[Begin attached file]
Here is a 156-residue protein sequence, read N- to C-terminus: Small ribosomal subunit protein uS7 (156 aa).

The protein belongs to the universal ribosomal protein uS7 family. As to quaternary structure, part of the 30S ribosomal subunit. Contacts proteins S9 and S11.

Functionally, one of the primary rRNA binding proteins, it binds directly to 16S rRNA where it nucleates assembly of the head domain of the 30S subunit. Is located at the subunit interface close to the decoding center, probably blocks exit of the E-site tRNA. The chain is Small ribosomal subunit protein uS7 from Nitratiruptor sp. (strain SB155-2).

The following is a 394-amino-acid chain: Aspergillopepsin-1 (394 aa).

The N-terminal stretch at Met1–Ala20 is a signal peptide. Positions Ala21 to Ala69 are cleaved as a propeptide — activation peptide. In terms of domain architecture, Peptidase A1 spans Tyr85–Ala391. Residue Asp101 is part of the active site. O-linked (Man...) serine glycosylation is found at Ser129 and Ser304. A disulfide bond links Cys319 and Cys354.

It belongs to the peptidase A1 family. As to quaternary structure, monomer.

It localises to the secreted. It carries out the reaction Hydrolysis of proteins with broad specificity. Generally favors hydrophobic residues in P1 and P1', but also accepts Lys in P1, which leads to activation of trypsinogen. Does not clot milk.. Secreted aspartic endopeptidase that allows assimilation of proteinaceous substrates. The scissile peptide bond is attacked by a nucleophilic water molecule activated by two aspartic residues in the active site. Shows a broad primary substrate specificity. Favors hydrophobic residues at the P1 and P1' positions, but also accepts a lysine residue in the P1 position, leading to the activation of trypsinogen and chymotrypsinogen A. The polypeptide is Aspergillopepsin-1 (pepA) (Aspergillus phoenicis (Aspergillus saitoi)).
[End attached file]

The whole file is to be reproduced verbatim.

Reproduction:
Here is a 156-residue protein sequence, read N- to C-terminus: Small ribosomal subunit protein uS7 (156 aa).

The protein belongs to the universal ribosomal protein uS7 family. As to quaternary structure, part of the 30S ribosomal subunit. Contacts proteins S9 and S11.

Functionally, one of the primary rRNA binding proteins, it binds directly to 16S rRNA where it nucleates assembly of the head domain of the 30S subunit. Is located at the subunit interface close to the decoding center, probably blocks exit of the E-site tRNA. The chain is Small ribosomal subunit protein uS7 from Nitratiruptor sp. (strain SB155-2).

The following is a 394-amino-acid chain: Aspergillopepsin-1 (394 aa).

The N-terminal stretch at Met1–Ala20 is a signal peptide. Positions Ala21 to Ala69 are cleaved as a propeptide — activation peptide. In terms of domain architecture, Peptidase A1 spans Tyr85–Ala391. Residue Asp101 is part of the active site. O-linked (Man...) serine glycosylation is found at Ser129 and Ser304. A disulfide bond links Cys319 and Cys354.

It belongs to the peptidase A1 family. As to quaternary structure, monomer.

It localises to the secreted. It carries out the reaction Hydrolysis of proteins with broad specificity. Generally favors hydrophobic residues in P1 and P1', but also accepts Lys in P1, which leads to activation of trypsinogen. Does not clot milk.. Secreted aspartic endopeptidase that allows assimilation of proteinaceous substrates. The scissile peptide bond is attacked by a nucleophilic water molecule activated by two aspartic residues in the active site. Shows a broad primary substrate specificity. Favors hydrophobic residues at the P1 and P1' positions, but also accepts a lysine residue in the P1 position, leading to the activation of trypsinogen and chymotrypsinogen A. The polypeptide is Aspergillopepsin-1 (pepA) (Aspergillus phoenicis (Aspergillus saitoi)).